There two announcements from GM today, there will be an electric Corvette and the Ultium Platform’s energy recovery system.
When GM moved the Corvette team into the EV space in Warren, Michigan, and when GM revealed the new mid-engine Corvette, Mark Ruess said there would be “more to come.”
This morning he talked with Phil LeBeau of CNBC and finally answered the big Corvette question.
“Yes, in addition to the amazing new Chevrolet Corvette Z06 and other gas-powered variants coming, we will offer an electrified and a fully electric, Ultium-based Corvette in the future. In fact, we will offer an electrified Corvette as early as next year. Details and names to come at a later date,” says Ruess.
In addition, GM also announced today Ultium Platform’s energy recovery system, a patented onboard system that takes the heat generated by EV batteries and uses it to warm the cabin, create more efficient charging conditions, and even increase vehicle acceleration. And it can boost the vehicle’s range by about 10%.
Through the Ultium Platform’s energy recovery system, this waste energy can increase a vehicle’s range, reduce battery energy needed for heating, increase charging speed and even enable sportier driving.
EV batteries, power electronics and other propulsion components produce heat. The Ultium Platform can recover and store this waste heat from the Ultium propulsion system. Further, it can also capture and use humidity from both inside and outside the vehicle, including body heat from passengers. The Ultium Platform can then deploy energy stored through the recovery process to heat the cabin more quickly in cold weather than comparable systems found in vehicles with an internal combustion engine.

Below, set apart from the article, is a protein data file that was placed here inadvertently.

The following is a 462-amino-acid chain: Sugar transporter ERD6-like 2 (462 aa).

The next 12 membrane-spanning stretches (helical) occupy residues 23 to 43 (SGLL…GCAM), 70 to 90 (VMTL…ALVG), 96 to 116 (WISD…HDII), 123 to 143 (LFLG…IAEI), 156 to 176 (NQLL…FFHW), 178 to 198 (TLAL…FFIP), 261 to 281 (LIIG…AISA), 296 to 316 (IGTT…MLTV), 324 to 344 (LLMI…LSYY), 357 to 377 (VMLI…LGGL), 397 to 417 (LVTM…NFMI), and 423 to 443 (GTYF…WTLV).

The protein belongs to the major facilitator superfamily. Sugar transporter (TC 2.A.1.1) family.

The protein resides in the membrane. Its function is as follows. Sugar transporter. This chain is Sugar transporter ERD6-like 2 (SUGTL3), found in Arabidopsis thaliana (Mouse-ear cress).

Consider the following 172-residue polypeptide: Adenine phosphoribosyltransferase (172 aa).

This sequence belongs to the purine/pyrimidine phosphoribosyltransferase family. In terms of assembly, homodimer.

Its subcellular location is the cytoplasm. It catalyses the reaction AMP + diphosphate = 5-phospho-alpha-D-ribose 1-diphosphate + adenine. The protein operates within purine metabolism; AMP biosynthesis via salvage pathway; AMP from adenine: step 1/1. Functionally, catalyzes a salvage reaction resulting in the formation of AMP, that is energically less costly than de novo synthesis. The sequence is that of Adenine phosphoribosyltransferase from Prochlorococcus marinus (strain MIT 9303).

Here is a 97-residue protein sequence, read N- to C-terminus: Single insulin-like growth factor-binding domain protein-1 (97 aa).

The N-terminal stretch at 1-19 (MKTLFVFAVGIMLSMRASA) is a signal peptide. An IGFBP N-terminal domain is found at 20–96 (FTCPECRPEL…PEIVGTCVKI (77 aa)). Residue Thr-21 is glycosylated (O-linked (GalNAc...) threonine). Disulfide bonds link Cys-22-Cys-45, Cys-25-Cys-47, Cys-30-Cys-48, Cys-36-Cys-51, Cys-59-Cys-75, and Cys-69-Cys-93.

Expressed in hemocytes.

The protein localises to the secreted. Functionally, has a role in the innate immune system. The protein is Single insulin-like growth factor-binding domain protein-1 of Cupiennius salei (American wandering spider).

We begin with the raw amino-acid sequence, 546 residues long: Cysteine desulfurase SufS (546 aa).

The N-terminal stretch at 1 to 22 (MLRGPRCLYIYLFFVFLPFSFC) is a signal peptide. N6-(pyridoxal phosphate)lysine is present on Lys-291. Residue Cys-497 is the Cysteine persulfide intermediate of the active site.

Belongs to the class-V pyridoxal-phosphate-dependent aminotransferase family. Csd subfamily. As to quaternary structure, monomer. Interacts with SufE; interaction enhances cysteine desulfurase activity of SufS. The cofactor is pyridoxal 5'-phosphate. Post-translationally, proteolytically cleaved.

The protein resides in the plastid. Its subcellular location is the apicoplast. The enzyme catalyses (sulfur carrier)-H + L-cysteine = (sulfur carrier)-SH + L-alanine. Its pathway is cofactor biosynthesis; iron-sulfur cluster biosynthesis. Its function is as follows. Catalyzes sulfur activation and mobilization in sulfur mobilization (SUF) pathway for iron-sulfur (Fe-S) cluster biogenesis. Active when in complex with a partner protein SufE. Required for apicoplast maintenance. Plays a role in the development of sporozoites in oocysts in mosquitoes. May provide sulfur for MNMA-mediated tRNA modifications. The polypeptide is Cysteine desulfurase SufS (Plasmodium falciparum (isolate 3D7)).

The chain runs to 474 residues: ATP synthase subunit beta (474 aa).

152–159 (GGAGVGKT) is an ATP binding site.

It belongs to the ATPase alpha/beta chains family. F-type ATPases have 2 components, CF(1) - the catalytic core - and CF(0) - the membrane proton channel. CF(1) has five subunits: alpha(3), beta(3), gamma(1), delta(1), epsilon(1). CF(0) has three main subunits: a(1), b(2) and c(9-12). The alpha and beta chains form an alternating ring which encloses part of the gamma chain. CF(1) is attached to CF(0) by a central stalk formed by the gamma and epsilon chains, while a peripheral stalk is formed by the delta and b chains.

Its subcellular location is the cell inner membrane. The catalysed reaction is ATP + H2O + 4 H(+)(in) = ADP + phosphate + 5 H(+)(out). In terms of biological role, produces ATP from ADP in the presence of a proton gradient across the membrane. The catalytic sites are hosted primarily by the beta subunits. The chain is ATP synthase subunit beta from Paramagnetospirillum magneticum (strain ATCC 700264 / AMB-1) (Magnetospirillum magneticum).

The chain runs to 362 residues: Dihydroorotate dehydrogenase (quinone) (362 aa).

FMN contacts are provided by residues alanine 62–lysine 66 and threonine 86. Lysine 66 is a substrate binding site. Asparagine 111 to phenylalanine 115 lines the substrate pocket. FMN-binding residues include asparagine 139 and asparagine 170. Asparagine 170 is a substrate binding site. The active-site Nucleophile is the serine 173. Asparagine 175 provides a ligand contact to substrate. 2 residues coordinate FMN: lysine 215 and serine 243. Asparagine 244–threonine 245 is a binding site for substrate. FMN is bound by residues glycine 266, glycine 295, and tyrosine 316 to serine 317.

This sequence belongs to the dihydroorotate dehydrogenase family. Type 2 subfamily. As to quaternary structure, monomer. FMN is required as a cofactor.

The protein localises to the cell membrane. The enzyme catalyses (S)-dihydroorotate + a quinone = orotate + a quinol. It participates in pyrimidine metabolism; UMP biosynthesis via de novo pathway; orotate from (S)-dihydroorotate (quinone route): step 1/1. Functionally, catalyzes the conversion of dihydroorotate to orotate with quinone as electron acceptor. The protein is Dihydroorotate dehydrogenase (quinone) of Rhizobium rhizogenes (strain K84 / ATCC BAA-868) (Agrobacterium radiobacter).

Ultium’s energy recovery capabilities reduce the need to power heating and other functions from energy stored in the battery, which provides GM’s EVs with as much as 10% more range1, potentially allowing more power and range than vehicles with similarly sized batteries without energy recovery capabilities. With its active heating capabilities, Ultium vehicles can also potentially charge more efficiently by warming up the batteries before charging2.
Ultium’s energy recovery even enables GMC HUMMER EV’s available Watts to Freedom feature. Energy recovery precools the propulsion system to help the all-electric supertruck accelerate from 0-60 mph in approximately 3 seconds3.
“Having a ground-up EV architecture gives us the freedom to build in standard features like Ultium’s energy recovery capabilities,” said Doug Parks, GM executive vice president, Global Product Development, Purchasing and Supply Chain. “This helps us squeeze more efficiency, performance and overall customer benefit out of our EVs.”
Covered by 11 patents and four publications, the development of Ultium energy recovery traces its inception back to GM’s first EV, the EV1, in the late 1990s, when GM engineers first developed an EV heat pump. Ultium energy recovery is available on all current Ultium vehicles and planned for future Ultium vehicles.